As with Egypt, I have always wanted to go to India but not as a tourist. I know from experience that such countries are hospitable yet you don’t get the full effect or the full experience unless you are there as a resident or, at the very least, guests of residents. The superficial tourist doesn’t – can’t – come away with the same depth of feeling or belonging. Or, at the risk of repeating myself, experience. Perhaps someday. Meanwhile, Marilyn, we’ll live vicariously through you. Have a safe journey! And, as I said ritually to my daughters as they left for school each day, “Learn lots!”
Thanks Robynn. A very good letter to your friend (and mine). How wise to point out the differences. Your use of twins, paternal but not identical is an apt description. We never lived there but our visit was memorable.
We were always sorry that we couldn’t visit India. India was where we expected and planned to work, but then India refused our visas, and the door to Pakistan was wide open. But we never were able to even visit. So I am ever so thankful to the Lord for making it possible for Marilyn to go. Be blessed dear daughter of mine! And thank you Robynn for this insightful post. It’s a good thing for you and for your family that you go to India. Too much American education is just so narrowly focused. There’s a world out there to experience and we who have had just a taste are truly blessed.
Thank you Auntie Polly. Your encouragement is timely.
I can’t wait to hear how Marilyn’s trip goes!
I love the phrase “India always calls for an emotive response and she always gets one.” When my newlywed husband and I visited India I had been there before and loved to be back in the chaos and sensory explosion. He couldn’t handle the overload of smells, colors, sounds and PEOPLE! It is an amazing country, but it just isn’t some people’s cup of chai.
It is very overwhelming. I’m never surprised by stories like yours. We used to tell people to “Embrace the Chaos”….but some people don’t want that type of hug!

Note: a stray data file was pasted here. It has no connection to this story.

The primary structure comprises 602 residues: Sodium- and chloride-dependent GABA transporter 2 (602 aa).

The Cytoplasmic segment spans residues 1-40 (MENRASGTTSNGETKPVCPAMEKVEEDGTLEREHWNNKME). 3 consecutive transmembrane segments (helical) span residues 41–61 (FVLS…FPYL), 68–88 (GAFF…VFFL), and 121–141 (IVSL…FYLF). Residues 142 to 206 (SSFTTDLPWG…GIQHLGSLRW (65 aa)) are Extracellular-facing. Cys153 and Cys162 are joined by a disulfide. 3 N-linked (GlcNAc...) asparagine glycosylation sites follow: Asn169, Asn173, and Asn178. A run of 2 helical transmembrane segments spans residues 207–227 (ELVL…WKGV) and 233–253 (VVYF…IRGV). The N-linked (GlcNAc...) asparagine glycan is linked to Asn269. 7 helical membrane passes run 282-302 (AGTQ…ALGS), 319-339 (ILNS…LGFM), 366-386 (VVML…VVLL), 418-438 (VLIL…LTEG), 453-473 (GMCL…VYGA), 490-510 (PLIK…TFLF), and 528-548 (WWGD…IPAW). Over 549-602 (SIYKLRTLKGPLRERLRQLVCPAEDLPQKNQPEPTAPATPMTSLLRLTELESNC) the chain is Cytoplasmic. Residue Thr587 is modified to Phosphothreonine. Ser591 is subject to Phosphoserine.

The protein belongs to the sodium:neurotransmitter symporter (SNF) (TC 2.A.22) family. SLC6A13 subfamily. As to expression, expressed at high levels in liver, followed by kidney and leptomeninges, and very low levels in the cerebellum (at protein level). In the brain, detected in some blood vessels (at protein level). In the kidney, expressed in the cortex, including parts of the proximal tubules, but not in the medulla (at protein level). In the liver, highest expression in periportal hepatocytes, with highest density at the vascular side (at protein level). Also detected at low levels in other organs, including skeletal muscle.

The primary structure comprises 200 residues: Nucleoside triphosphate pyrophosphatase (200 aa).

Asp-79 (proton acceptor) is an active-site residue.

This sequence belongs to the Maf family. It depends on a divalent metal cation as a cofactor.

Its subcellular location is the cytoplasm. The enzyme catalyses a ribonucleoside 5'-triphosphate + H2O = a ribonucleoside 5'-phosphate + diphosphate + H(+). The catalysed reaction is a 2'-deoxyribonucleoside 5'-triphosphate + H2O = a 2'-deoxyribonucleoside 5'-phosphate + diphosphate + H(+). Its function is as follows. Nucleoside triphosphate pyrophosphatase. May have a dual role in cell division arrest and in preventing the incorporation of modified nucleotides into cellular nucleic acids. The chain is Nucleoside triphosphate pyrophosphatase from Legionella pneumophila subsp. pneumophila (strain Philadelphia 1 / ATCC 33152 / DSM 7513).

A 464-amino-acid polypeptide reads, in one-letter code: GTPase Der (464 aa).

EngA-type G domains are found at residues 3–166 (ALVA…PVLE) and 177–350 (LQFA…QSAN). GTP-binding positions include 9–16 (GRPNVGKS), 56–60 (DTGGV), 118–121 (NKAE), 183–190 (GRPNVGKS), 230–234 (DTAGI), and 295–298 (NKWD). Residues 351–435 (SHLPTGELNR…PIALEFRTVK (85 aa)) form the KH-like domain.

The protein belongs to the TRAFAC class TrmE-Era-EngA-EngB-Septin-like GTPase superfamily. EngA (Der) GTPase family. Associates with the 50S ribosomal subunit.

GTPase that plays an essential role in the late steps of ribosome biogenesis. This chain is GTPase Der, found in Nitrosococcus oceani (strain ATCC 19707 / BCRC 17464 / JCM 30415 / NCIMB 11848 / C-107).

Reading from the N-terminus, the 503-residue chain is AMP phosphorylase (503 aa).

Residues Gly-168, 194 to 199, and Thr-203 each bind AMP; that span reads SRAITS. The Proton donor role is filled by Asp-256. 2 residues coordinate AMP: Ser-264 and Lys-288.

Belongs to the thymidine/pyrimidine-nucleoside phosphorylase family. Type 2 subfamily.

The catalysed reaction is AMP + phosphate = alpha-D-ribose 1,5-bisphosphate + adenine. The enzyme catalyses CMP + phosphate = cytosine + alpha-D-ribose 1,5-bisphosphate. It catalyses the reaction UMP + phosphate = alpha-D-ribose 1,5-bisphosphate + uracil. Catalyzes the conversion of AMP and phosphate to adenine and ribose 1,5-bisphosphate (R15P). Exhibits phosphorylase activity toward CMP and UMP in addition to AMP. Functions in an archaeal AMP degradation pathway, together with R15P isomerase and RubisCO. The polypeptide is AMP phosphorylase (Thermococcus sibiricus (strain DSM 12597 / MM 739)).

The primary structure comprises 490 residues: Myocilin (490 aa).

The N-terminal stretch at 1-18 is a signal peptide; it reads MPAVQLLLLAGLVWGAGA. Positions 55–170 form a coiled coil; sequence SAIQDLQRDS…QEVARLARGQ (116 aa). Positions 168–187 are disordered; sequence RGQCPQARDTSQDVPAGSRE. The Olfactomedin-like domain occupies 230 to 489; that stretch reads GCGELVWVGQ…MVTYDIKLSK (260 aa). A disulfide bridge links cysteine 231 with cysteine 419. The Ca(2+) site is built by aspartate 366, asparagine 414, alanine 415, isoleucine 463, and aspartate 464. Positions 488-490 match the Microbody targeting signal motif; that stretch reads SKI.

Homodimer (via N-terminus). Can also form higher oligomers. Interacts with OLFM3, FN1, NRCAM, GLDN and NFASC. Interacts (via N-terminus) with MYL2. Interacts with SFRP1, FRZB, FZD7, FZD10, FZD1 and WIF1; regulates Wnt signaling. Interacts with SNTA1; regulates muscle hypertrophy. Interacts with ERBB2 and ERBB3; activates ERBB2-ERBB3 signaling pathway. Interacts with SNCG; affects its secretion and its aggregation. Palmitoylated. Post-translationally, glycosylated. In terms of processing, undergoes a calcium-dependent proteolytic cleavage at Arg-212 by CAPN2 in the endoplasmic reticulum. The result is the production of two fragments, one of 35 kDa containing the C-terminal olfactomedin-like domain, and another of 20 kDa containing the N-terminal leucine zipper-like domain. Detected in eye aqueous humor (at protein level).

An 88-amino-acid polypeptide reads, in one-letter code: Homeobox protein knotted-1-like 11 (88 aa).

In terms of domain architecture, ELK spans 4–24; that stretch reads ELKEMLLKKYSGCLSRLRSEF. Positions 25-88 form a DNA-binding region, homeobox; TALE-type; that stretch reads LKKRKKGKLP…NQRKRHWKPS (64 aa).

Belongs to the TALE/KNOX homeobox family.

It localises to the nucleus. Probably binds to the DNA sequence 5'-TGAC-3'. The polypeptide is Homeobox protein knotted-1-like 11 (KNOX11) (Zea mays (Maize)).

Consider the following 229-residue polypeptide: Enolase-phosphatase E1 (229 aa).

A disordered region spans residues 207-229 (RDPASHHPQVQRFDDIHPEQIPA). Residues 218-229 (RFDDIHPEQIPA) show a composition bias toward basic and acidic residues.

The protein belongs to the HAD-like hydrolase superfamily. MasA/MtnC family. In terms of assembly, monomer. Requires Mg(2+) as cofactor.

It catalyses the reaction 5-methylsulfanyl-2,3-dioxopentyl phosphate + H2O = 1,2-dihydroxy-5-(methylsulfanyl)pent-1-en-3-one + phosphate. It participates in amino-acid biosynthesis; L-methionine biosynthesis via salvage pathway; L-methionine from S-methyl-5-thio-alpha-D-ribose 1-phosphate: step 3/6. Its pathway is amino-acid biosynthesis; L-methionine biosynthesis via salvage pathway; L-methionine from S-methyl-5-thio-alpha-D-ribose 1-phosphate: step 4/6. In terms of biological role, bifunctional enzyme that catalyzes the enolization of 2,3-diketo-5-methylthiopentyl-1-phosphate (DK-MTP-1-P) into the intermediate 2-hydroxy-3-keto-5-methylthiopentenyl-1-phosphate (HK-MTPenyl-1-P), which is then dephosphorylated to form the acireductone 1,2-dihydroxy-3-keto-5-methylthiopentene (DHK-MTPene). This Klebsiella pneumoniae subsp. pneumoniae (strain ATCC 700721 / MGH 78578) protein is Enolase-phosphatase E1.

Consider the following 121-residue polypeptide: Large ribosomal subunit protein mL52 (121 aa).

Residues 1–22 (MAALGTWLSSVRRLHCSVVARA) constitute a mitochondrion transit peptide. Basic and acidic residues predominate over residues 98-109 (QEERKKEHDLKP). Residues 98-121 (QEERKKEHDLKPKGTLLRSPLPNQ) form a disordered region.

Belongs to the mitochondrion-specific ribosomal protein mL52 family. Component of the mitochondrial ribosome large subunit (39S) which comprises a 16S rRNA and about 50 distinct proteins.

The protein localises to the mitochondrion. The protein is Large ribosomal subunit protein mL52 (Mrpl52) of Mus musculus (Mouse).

India definitely has a way of getting in your blood. I went to meet people and I left with a new family. I went to visit and I left with a deep love for the people. I also have travel envy, its a country that I have grown to love and I cannot wait until I am back there! Have a great time!
Alana! It’s so true…India gets in the blood! We’ll have to settle for traveling vicariously through Marilyn….! sigh….!
I left Pakistan for my 3rd furlough thinking I would return. I packed my barrels, said my salaams to everyone that I would return..but I didn’t. Like you, I experienced burnout and depression. It took 3 trips back to get closure, and peace of soul that it was OK to say good-bye to Pakistan. I understand that living in another country can affect you deeper than you realize. It will always be apart of you inside where only those who have experienced it can understand. You are doing the right thing taking your kids back and you too. Enjoy the journey!
Thanks Barb for this. We’re planning our trip back in December….but I’m wishing I could go now with Marilyn too! I think God does this to us…He gives us this deep love for the nations (a particular nation) to mildly mirror His own deep commitment to the nations! …but oh how it pains!
Your words couldn’t have come at a better time. We are just now starting to coordinate with our children’s teachers at the high school. It’s daunting to insist that this is the best thing we can do for our children, for their education, for their well-being. I so appreciate your affirmation today.